AIMS has long published a series of books on Historical Connections in Mathematics (3 volumes for the middle and high school audience). They also publish the series Mathematicians are People, Too (2 volumes for the middle school range, grades 5-9). Although the focus of these books is on the mathematicians and their stories, the mathematics are touched upon and explained in simple terms.
- Mathematicians featured in Mathematicians are People, Too, Volume One include: Thales, Pythagoras, Archimedes, Hypatia, Napier, Galileo, Pascal, Newton, Euler, Lagrange, Germain, Gauss, Galois, Noether, and Ramanujan.
- Mathematicians featured in Mathematicians are People, Too, Volume Two include: Euclid, Omar Khayyam, Fibonacci, Cardano, Descartes, Fermat, Agnesi, Banneker, Babbage, Somerville, Abel, Lovelace, Kovalevsky, Einstein, and Polya.
I don't have any answers yet, though I have quite a few biographies in my library.
Right now I'm quite fond of the book THE BOY WHO LOVED MATH: THE IMPROBABLE LIFE OF PAUL ERDOS, written by Deborah Heiligman and illustrated by LeUyen Pham. It begins this way:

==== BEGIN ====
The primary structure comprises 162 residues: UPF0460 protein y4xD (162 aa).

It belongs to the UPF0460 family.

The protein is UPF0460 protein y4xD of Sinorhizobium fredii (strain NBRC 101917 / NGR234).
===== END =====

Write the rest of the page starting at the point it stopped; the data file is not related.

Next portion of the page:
There once was a boy who loved math. He grew up to be 1 of the greatest mathematicians who ever lived. And it all started with a big problem . . .Heiligman takes readers through his early years, his life at home with Fraulein, his foray into school (which didn't last long), and his fascination for numbers.
When Paul was 10 "He fell in love with prime numbers." On a double-page spread featuring a Sieve of Eratosthenes on one side and an introduction to prime numbers on the other, readers learn a lot of math while learning about Paul. As Paul asked questions about numbers, so too can readers. Here's an excerpt.
Paul had a lot of questions about Prime Numbers.Paul did go to high school, and by the time he was 20, was already well-known around the world for his math. He lived unconventionally, traveling the world and staying with mathematicians, working problems with them, and living a very mathematical life.
Do they go on forever?
Is there a pattern to them?
Why is it that the higher up you go, the farther apart the prime numbers are?
Paul loved to think about prime numbers.
There is an author's note in the back, describing her research and expanding on some of the stories in the book, as well as sharing bits that were not included in the text. There is also a lengthy note from the illustrator that describes many of the images and their meaning while outlining how math is included in the illustrations.
I think all kids would enjoy this story, but if I were still teaching young kids today, I'd slip it to the child who felt he/she didn't fit in, or the one with an unbounded love for a subject that other kids just didn't understand. Surely they'd be as inspired as I was by Uncle Paul's story.
After writing this I realized this was a perfect post for Nonfiction Monday. Head on over to Abby the Librarian for more on nonfiction this week.